From Colm Tóibín’s “On Lynne Tillman:”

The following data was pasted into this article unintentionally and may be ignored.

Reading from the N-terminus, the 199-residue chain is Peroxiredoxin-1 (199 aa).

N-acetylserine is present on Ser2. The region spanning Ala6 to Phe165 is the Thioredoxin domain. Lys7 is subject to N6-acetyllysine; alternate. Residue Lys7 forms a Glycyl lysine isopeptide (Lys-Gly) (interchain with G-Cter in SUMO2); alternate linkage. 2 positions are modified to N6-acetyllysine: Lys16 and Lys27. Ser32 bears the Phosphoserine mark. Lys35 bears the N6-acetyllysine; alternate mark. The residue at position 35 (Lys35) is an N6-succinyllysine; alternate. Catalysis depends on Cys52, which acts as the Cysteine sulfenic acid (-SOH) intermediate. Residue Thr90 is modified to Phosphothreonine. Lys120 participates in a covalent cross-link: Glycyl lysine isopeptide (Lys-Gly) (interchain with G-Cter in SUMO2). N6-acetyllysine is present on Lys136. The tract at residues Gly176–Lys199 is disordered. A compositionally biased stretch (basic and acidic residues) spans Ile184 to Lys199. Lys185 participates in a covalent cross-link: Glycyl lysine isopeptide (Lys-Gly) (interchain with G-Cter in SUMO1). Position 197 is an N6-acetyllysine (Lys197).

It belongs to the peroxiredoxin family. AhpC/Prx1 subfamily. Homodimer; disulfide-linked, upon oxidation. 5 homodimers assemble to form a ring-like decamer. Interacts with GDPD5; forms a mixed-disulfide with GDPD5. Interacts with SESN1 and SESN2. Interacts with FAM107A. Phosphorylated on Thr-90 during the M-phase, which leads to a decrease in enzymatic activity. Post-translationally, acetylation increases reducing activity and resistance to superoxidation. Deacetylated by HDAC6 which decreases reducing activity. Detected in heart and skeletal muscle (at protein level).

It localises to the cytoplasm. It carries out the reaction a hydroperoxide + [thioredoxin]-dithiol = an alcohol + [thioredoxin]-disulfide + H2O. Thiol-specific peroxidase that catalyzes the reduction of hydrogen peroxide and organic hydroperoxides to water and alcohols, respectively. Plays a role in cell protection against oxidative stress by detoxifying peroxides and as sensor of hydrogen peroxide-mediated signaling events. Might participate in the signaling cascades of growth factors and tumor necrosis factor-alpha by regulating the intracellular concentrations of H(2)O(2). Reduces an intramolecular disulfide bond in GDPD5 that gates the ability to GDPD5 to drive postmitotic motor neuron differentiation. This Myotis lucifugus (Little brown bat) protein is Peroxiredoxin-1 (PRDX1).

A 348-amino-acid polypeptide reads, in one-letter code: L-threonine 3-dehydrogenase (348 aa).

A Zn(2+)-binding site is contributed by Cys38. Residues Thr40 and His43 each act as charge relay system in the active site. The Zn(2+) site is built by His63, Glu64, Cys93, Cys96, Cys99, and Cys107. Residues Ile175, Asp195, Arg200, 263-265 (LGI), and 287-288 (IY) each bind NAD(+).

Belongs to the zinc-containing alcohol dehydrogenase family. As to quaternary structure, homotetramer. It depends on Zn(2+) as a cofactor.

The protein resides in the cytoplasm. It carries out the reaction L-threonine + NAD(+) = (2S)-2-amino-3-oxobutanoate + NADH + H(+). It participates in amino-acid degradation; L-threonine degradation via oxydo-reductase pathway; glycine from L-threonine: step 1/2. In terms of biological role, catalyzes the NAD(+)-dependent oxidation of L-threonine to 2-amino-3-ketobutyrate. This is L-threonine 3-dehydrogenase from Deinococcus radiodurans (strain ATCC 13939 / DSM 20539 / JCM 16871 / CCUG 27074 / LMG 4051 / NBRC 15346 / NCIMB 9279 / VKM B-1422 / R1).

When she [Lynne Tillman] writes, for example, in “Doing Laps Without a Pool,” that “fish probably don’t know they’re in water” and then adds, “(who can be certain though),” I, as the reader, become uncertain. I think about fish, and the sheer tragedy—or maybe sadness is a better word, or maybe even comedy—of their not perhaps knowing something so obvious, so—how can we put it?—clear-cut, staring you in the face. And then I think about certainty. I stand up and move around the room, opening and shutting my mouth like a fish, wondering if I really know where I am, forgetting about fish for the moment. Then I go back and look at the last two sentences Tillman has written in that paragraph about fish to see if there is any comfort there. “Complacency is writing’s most determined enemy,” she writes, “and we writers, and readers, have been handed an ambivalent gift: doubt. It robs us of assurance, while it raises possibility.” That last sentence is very beautiful, but you would have to be not a fish to appreciate it. Or at least I think so.